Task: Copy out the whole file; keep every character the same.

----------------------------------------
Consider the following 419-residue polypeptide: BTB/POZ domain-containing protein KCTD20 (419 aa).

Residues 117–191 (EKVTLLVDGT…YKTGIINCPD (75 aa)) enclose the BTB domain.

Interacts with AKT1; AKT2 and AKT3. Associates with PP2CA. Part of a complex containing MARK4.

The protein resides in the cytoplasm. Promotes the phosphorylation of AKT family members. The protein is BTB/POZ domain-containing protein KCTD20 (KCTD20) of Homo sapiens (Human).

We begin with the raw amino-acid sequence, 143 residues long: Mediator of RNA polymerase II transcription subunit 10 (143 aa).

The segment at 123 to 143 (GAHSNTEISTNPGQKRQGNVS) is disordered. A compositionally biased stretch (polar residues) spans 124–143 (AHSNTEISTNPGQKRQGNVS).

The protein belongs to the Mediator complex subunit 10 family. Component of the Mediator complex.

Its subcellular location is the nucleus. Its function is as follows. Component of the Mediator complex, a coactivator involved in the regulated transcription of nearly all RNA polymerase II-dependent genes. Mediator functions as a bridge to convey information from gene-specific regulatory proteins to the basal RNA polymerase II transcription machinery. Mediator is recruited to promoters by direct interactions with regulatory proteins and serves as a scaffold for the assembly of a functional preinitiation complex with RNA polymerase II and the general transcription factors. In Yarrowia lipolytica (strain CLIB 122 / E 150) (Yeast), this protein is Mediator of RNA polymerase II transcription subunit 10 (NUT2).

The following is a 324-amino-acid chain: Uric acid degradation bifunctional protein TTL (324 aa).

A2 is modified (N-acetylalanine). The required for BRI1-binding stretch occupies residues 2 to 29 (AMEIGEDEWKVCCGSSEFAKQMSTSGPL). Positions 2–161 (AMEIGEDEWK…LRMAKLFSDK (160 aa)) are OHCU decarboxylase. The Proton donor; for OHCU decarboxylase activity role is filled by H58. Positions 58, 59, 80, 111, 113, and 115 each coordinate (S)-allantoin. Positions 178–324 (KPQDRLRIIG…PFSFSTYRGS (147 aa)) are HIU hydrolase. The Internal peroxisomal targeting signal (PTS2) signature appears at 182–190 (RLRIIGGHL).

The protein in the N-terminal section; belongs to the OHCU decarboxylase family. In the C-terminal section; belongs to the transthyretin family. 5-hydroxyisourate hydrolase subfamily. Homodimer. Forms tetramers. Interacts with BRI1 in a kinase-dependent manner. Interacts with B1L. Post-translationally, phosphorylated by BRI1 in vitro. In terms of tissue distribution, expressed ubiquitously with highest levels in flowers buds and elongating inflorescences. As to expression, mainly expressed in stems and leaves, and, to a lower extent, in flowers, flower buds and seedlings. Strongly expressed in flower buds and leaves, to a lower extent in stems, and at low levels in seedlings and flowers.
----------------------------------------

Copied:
Consider the following 419-residue polypeptide: BTB/POZ domain-containing protein KCTD20 (419 aa).

Residues 117–191 (EKVTLLVDGT…YKTGIINCPD (75 aa)) enclose the BTB domain.

Interacts with AKT1; AKT2 and AKT3. Associates with PP2CA. Part of a complex containing MARK4.

The protein resides in the cytoplasm. Promotes the phosphorylation of AKT family members. The protein is BTB/POZ domain-containing protein KCTD20 (KCTD20) of Homo sapiens (Human).

We begin with the raw amino-acid sequence, 143 residues long: Mediator of RNA polymerase II transcription subunit 10 (143 aa).

The segment at 123 to 143 (GAHSNTEISTNPGQKRQGNVS) is disordered. A compositionally biased stretch (polar residues) spans 124–143 (AHSNTEISTNPGQKRQGNVS).

The protein belongs to the Mediator complex subunit 10 family. Component of the Mediator complex.

Its subcellular location is the nucleus. Its function is as follows. Component of the Mediator complex, a coactivator involved in the regulated transcription of nearly all RNA polymerase II-dependent genes. Mediator functions as a bridge to convey information from gene-specific regulatory proteins to the basal RNA polymerase II transcription machinery. Mediator is recruited to promoters by direct interactions with regulatory proteins and serves as a scaffold for the assembly of a functional preinitiation complex with RNA polymerase II and the general transcription factors. In Yarrowia lipolytica (strain CLIB 122 / E 150) (Yeast), this protein is Mediator of RNA polymerase II transcription subunit 10 (NUT2).

The following is a 324-amino-acid chain: Uric acid degradation bifunctional protein TTL (324 aa).

A2 is modified (N-acetylalanine). The required for BRI1-binding stretch occupies residues 2 to 29 (AMEIGEDEWKVCCGSSEFAKQMSTSGPL). Positions 2–161 (AMEIGEDEWK…LRMAKLFSDK (160 aa)) are OHCU decarboxylase. The Proton donor; for OHCU decarboxylase activity role is filled by H58. Positions 58, 59, 80, 111, 113, and 115 each coordinate (S)-allantoin. Positions 178–324 (KPQDRLRIIG…PFSFSTYRGS (147 aa)) are HIU hydrolase. The Internal peroxisomal targeting signal (PTS2) signature appears at 182–190 (RLRIIGGHL).

The protein in the N-terminal section; belongs to the OHCU decarboxylase family. In the C-terminal section; belongs to the transthyretin family. 5-hydroxyisourate hydrolase subfamily. Homodimer. Forms tetramers. Interacts with BRI1 in a kinase-dependent manner. Interacts with B1L. Post-translationally, phosphorylated by BRI1 in vitro. In terms of tissue distribution, expressed ubiquitously with highest levels in flowers buds and elongating inflorescences. As to expression, mainly expressed in stems and leaves, and, to a lower extent, in flowers, flower buds and seedlings. Strongly expressed in flower buds and leaves, to a lower extent in stems, and at low levels in seedlings and flowers.